If you’re up at night and wondering why you can’t sleep, there may be some surprising causes. You know what I’m talking about. When your family is down for the count, the house is silent, you aren’t too hungry or too full, not any more stressed out than normal, did not have that afternoon cup of coffee, and still you can’t sleep.
As we all know well, sleep is a vital component of our health. Too little sleep can make us more vulnerable to illness, weight gain, and it can harm our brain function and emotional wellbeing. Putting it bluntly, it makes us tired, sick, heavy and cranky.
Believe it or not, sleep deprivation increases your risk of mortality by 13%. It also harms the economy when workdays are lost due to the effects of sleep deprivation. Experts say that increasing nightly sleep from under six hours to between six and seven hours could add $226.4 billion to the U.S. economy.
Let’s go beyond the obvious reasons why you can’t sleep, such as too much caffeine and exercising before bed to look at the less obvious causes of sleep deprivation. After all, sleep is critical to our emotional and physical health, not to mention making us far less cranky during the daytime.
Here are 8 reasons why you can’t sleep, and they may just surprise you:
I told you these reasons may surprise you! The global temperature is rising, which resulting in nights that are warmer. In hotter climates and in the summertime, this can mean some very uncomfortable evenings. It’s more challenging for the body to sleep in hotter temperatures, and particularly difficult for people who are older. Experts predict that by the year 2050, climate change will cost millions in additional nights of insufficient sleep per year.
This can be worse for people who can’t afford to run air conditioning. Though air conditioning only does further damage to the environment, anyway.
Another surprising reason why you can’t sleep may have to do with air quality. Air pollution affects your breathing and lung function. High levels of air pollution are known to cause upper airway irritation, swelling and congestion, and may impact the brain areas that control sleep.
Consider getting a plant in your home that may improve air quality. Also, purchase and use items made without toxins and chemicals, which can harm the air quality in and around your home.
Your clock is broken
Your internal clock, that is. We all have biological rhythms, known as circadian rhythms, that function on a daily time scale. It’s what makes us feel tired at night and awake during the daytime. However, people who have circadian rhythm sleep disorders have malfunctioning biological rhythms, so their internal clocks are essentially broken.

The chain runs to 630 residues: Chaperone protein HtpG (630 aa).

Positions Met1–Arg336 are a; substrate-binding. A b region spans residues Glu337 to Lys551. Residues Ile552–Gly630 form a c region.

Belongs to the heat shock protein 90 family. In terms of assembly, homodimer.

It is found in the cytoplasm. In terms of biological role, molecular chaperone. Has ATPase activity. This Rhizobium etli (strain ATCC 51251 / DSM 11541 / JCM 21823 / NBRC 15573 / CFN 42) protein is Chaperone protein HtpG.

Make sure that your environment is as conducive to nighttime sleep as possible, such as room darkening blinds or shades, shutting down your devices, and removing anything that emits light.
Your brain is one-sided
Our brains are made up of a left and right hemisphere, which generally they work together. Yet when they become imbalanced, there can be effects such as insomnia. For example, when someone undergoes trauma or a major stressor, the brain can become unbalanced. Researchers have been studying whether listening to gentle music may encourage the regions of the brain to align.
It has also been found that visually creative people, who are thought to be more right-brain dominant, report having disturbed sleep and more difficulties in functioning during the daytime.
You’re addicted to your smartphone
Your handheld device may be one of the reasons why you can’t sleep. Just having a device in the bedroom, even without using it, can increase the likelihood of poor sleep. Device usage kicks the sleep deprivation up a huge notch. Longer average screen-time is associated with less sleep and poorer sleep quality, especially when smartphones are used close to bedtime.
This is particularly concerning for millennials and those in Generation Z, 1 in 5 of whom say that they regularly wake up in the night to send or check messages on social media. This goes for your young kiddos too, by the way. Children using smartphones and tablets at bedtime have over double the risk of a disrupted night’s sleep than children without access to those devices.
Shut down your smartphone and take devices out of the bedroom at night.
There’s a significant link between loneliness and poor sleep quality. When people are distressed because they think their social relationships are inadequate, it may initiate a heightened stress response that makes it challenging for the body to relax. Not surprisingly, lonelier people report feeling more tired and unable to concentrate during the daytime.
Your eating habits suck
One of the main reasons why you can’t sleep may be found on your plate. People who eat less fiber, more saturated fat and more sugar have lighter and more disrupted sleep. More fiber means more time spent in the deep sleep stage, while a lower sugar intake means less arousal from that deeper sleep. While a high fat diet is clearly associated with sleep problems at night, exhaustion during the day, and a higher likelihood of suffering from sleep apnea.
Try to be more mindful of what you are eating if you have difficulty sleeping. Cut out the sugary drinks and snacks and consume more nutrient dense foods instead.
Your smoke before bed
You don’t need me to tell you that smoking isn’t healthy, but smoking before bed can be the reason why you can’t sleep. Nicotine is a stimulant and can keep you awake. In fact, cigarette smokers are four times as likely as nonsmokers to report feeling unrested after a night’s sleep. And with the comfy new bedding you could buy with the $2500+ you would save from quitting, you’d certainly get a better night’s rest!
So the next time you’re wide awake and wondering why you can’t sleep, consider whether one of these reasons may be the cause.
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